DC elementary school gave 4-year-olds ‘anti-racism’ ‘fistbook’ asking them to identify racist family members

'It’s not your fault for having white privilege, but it is your fault if you choose to ignore it,' a presentation told kids in Pre-K through 3rd grade

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A public elementary school in Washington, D.C., gave children as young as 4 a lesson on "anti-racism" that asked them to identify racist members of their family.

According to a Nov. 30 letter from Janney Elementary School Principal Danielle Singh, students in Pre-K through 3rd grade participated in an "Anti-Racism Fight Club" presentation by speaker Doyin Richards.

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"As part of this work, each student has a fist book to help continue the dialogue at school and home," Singh’s letter stated, linking to Richards’ presentation. "We recognize that any time we engage topics such as race and equity, we may experience a variety of emotions. This is a normal part of the learning and growing process. As a school community we want to continue the dialogue with our students and understand this is just the beginning."

Students listen to their teacher during their first day of  transitional kindergarten class at Tustin Ranch Elementary School in Tustin, CA on Wednesday, August 11, 2021. 

Students listen to their teacher during their first day of  transitional kindergarten class at Tustin Ranch Elementary School in Tustin, CA on Wednesday, August 11, 2021.  ((Photo by Paul Bersebach/MediaNews Group/Orange County Register via Getty Images)

Richards’ "Anti-Racism Fight Club Fistbook for Kids" explains that "white people are a part of a society that benefits them in almost every instance," and that "it’s as if white people walk around with an invisible force field because they hold all of the power in America."

"If you are a white person, white privilege is something you were born with and it simply means that your life is not more difficult due to the color of your skin," the "Fistbook for Kids" explains. "Put differently, it’s not your fault for having white privilege, but it is your fault if you choose to ignore it."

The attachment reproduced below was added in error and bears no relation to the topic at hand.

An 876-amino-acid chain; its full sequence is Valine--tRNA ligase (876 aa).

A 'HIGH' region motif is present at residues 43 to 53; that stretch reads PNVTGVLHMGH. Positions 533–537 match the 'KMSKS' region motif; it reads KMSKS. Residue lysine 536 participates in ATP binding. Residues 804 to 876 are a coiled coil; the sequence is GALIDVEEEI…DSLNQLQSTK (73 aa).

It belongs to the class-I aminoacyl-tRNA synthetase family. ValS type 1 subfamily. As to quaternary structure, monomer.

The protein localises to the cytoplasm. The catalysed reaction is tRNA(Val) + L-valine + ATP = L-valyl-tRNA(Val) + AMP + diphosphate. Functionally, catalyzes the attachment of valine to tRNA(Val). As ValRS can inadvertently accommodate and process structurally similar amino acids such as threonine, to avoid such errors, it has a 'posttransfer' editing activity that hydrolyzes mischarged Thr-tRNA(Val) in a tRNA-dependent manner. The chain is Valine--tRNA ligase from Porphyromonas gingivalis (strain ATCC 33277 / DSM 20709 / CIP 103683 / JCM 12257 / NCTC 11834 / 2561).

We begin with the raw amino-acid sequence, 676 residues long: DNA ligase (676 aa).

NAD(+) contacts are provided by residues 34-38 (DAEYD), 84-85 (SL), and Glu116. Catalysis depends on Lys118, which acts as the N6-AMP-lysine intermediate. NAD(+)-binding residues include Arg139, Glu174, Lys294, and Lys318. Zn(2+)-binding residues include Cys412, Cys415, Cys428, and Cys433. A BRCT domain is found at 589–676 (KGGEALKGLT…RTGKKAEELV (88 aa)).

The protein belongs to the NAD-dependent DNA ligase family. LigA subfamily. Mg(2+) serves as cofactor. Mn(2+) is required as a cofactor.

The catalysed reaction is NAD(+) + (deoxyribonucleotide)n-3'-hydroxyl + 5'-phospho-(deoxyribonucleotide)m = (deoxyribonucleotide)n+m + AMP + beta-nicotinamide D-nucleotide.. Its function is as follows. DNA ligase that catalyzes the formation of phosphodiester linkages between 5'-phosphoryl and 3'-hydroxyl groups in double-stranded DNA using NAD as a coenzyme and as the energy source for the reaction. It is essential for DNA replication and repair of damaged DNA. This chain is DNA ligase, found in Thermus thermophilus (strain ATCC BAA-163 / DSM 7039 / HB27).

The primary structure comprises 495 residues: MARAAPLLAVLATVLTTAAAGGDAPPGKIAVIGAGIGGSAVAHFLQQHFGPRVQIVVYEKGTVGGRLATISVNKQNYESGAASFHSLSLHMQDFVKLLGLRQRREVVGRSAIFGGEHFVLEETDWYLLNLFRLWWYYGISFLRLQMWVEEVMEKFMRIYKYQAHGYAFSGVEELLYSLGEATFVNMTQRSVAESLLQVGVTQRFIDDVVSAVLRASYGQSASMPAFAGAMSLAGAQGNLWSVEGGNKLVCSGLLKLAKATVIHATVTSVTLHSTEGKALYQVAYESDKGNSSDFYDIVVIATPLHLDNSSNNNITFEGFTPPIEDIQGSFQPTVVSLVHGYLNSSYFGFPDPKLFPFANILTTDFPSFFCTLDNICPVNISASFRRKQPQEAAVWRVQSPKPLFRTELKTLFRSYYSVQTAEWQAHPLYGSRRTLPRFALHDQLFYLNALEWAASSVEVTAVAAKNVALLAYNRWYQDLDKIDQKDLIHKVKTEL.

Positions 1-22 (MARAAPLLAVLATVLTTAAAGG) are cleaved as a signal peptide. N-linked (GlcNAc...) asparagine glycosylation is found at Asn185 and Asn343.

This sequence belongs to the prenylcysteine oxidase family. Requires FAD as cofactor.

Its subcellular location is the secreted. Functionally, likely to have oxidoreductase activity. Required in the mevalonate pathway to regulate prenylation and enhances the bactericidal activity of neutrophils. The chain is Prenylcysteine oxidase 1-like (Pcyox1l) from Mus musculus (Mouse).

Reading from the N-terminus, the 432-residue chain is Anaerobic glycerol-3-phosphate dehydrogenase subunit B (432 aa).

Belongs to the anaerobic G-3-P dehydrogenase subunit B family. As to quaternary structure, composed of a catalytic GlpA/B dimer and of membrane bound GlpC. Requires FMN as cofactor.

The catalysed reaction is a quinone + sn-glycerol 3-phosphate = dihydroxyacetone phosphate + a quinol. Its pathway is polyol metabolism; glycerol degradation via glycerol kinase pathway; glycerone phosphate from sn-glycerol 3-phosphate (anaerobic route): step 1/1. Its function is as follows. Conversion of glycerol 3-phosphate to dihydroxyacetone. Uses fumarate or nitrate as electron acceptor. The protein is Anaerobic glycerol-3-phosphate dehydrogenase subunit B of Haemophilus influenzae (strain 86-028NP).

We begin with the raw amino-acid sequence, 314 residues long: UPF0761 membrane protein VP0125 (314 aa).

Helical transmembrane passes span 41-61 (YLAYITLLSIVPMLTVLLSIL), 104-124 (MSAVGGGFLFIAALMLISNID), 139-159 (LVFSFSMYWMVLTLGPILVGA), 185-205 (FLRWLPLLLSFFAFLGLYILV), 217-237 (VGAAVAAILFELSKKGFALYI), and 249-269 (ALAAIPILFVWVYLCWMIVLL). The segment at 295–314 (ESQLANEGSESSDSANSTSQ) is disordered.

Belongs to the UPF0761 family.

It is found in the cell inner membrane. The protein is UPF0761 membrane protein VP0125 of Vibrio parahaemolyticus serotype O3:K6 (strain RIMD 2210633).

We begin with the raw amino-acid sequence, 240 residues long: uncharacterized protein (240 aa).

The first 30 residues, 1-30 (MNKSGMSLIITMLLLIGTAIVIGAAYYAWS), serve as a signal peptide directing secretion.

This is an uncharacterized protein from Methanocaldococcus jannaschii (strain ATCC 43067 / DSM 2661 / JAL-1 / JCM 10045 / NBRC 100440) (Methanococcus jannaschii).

The "Fistbook for Kids" says anti-racism "isn’t a spectator sport" but requires "being loud, uncomfortable, confrontational and visible to ensure change is made." 

A series of questions in the book asks children, "Where do you see racism in yourself? This requires true soul-searching. Be real with yourself, don’t feel guilt/shame and own it. It’s the first step in becoming an anti-racist."

Under a section titled, "How to deal with racism from loved ones," the book teaches children that "just because someone is older than you doesn’t mean that they’re right all of the time."

"If someone doesn’t believe that people should be treated equally based on the color of their skin, then they are the problem. Parents need to stop making excuses for that behavior if they truly believe in anti-racism," the book says. "Who in your family has racist beliefs? Do you think you can change their ways? What is your strategy for dealing with them?"

After the presentation, the school sent parents a resource link directing them to Richards’ original "Anti-Racism Fight Club Fistbook" for adults, which declares that "racism is as American as apple pie and baseball."

"As we sit here today, it is still woven into the fabric of our homes, communities, schools, government, economic system, healthcare, and so much more. As a matter of fact, it would be difficult to find one facet of our society where racism does not exist," the book states. "White supremacy isn’t the shark, it’s the ocean."

The original "Fistbook" also claims that "if the police don’t murder citizens without penalty, then the riots/looting don’t happen," and that "your feelings about Colin Kaepernick serve as a great barometer of how you would feel about Dr. King" during the Civil Rights Movement. 

"If you hate Kaepernick now, you’d hate Dr. King if he was alive today," it argues. "And do you know what’s funny? In 50 years from now, white people will probably talk glowingly of Kaepernick as they are with Dr. King now. Stop using his quotes to benefit your racism."

DC Public Schools told Fox News Digital in a statement that the original "Fistbook" was not shared with students. 

"DC Public Schools provides joyful and rigorous academic experiences for our students and is committed to advancing educational equity," the district said. "In December, a resource link with this content was shared in a parent newsletter at one of our schools. It is not part of our DCPS curriculum and was not shared with students," the district said, referring to Richards’ guide for adults.

Commenters claiming to be parents at Janney Elementary complained about the Nov. 30 presentation and the "Fistbook for Kids" on the "DC Urban Moms and Dads" online forum.

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"Anyone else’s Kindergarten kid freaked out by an anti-racism assembly today? My kid needed to sleep with a light on and the door open tonight," one person posted anonymously. "Anyone know what specifically was talked about? My kid couldn’t relay much except that she was scared."

The district declined to answer Fox News Digital’s inquiry about the "Fistbook for Kids" and whether the Nov. 30 presentation for students ages 4-9 was mandatory.